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Excerpts - Nine Minutes Eleven Seconds - Chapter 2

Blue Smoke


Nine Minutes Eleven Seconds
Excepts

2

Madison couldn’t help herself. Once that seed was planted, like a dog with a bone, she just couldn’t let it go. She’d been that way ever since she was twelve. She had described it to Dr. Katz as feeling like she was tied to the caboose of a train that was pulling her along as it sped down the track, destination unknown. 

That feeling overtook her as she fought her way through the rest of her first day. Thankfully, the tutorials had eaten up most of the morning and a good part of the afternoon. The lunch with Nicole and a few others had been awkward, to say the least; Madison had picked at her avocado salad and did her best to fend off the questions about her life in Boston beyond the most superficial details. The others seemed to have lost interest and written her off as shy; she wasn’t so sure about Nicole. A few times, Madison thought she’d noticed Nicole looking at her in an odd way, as if trying to figure her out. 

When four-thirty finally arrived, Madison found her way to the transit station. As she waited to board her bus, alone in the throng of co-workers, she gave herself a talking to. 

Why not just accept that one person’s misfortune is another’s good luck? Your good luck, Maddie! Say a prayer for that poor girl, Sam and be grateful. That’s what normal people do! 

It didn’t help. If anything, it only made her feel worse, and the ride home feel longer. Block after block, her voice of reason battled it out with her harsh inner critic.

Maddie, this is just you self-sabotaging again. That’s what Dr. Katz would say.


Don’t overthink every single stupid little –!

She snapped her head around in time to glimpse the ‘Stanford Golf Course’ sign as the bus rolled past. 

That’s where it happened. Where she died. 

She was still holding onto that thought when the bus groaned to a stop in front of her apartment complex. Madison stepped off and it continued on its way, leaving her alone on the sidewalk. 

She looked back up the deserted street. The feeling she had in her cubicle returned, staying with her as she hurried into her building and up to her apartment. And for the life of her, she couldn’t understand why.

So she kept digging. For what, she didn’t know.

“The body of a local jogger was found just off Junipero Serra Boulevard early this morning by maintenance staff at the nearby Stanford Golf Course, the victim of an apparent hit-and-run.”

Madison’s keen eyes scrutinized one of the news clips she’d dug up from the local NBC affiliate’s archive. Perched on her new sofa in her new apartment, nose buried in her laptop, she barely noticed that night had fallen.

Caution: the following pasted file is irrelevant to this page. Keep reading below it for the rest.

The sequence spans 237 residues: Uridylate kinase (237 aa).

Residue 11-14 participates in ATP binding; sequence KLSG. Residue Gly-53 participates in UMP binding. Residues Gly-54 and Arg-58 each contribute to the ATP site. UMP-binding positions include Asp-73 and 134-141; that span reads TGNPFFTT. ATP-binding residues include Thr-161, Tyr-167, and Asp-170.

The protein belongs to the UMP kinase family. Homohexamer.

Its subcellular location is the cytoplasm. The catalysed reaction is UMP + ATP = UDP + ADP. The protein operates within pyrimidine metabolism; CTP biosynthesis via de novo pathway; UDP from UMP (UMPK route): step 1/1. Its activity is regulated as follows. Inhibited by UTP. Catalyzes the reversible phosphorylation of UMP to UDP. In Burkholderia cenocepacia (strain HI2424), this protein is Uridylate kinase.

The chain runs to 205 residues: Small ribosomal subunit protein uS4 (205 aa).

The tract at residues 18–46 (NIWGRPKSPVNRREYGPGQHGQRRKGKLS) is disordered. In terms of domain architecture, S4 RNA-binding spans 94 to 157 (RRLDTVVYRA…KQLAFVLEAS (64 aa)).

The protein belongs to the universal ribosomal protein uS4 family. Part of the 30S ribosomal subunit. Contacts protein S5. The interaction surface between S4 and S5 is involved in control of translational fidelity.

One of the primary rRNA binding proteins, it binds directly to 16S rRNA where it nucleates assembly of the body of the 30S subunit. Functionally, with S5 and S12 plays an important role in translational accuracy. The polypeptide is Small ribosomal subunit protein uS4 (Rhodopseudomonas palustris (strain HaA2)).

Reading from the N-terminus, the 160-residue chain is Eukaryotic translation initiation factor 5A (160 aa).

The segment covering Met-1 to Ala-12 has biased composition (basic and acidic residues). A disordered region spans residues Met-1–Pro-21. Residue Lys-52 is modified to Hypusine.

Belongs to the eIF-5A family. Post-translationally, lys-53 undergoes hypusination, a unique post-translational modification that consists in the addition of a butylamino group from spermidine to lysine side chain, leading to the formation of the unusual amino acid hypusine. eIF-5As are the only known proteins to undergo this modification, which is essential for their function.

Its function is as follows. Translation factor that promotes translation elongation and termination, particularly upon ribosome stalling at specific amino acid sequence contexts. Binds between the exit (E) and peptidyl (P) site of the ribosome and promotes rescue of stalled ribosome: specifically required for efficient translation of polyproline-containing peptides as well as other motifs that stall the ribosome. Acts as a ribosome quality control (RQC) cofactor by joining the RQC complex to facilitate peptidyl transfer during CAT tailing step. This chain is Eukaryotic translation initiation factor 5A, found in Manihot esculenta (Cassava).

“Samantha Dockett, age twenty-seven, a two-year employee at local tech giant, Know Inc.  –”

She froze the clip and peered at Sam’s face: youthful, pretty, bright-eyed and full of life. Clad in running gear, cheeks flushed and all smiles, fresh off an invigorating jog no doubt. 

Madison switched to another clip, a remote segment at Stanford Golf Course with the Palo Alto Police’s Public Information Officer standing at a phalanx of microphones, flanked by other law enforcement and local officials. “...Again, I am able to report that at this time, three weeks post-incident, the Medical Examiner has concluded the decedent, Samantha Dockett, died from multiple severe internal injuries, including a broken neck, sustained as the result of being struck by an unknown vehicle traveling at a high rate of speed. Our investigation has found no evidence of foul play. Law enforcement continues to search for the driver involved in this tragic, senseless hit-and-run –”

She hit ‘pause’ and studied the lineup of officials. 

What is it, Maddie…?

The three on the right were local PD, one a sergeant, the other two in plain dark suits; on the left were two City Hall types, plus a supervisor from the Parks Dept. 


There – in the back!

Behind the lineup, three clean-cut men stood shoulder-to-shoulder off to one side, out of the limelight. One wore a tan suit; the other two in identical blue windbreakers with a small yellow logo on the left breast pocket: FBI.

She zeroed in on the two men in matching jackets. They looked just like the two who had come to her house when she was nine; not their faces, but their square jaws and dead-serious expressions. 

Why are the FBI at a hit-and-run in Palo Alto…? 

January 2025

xx

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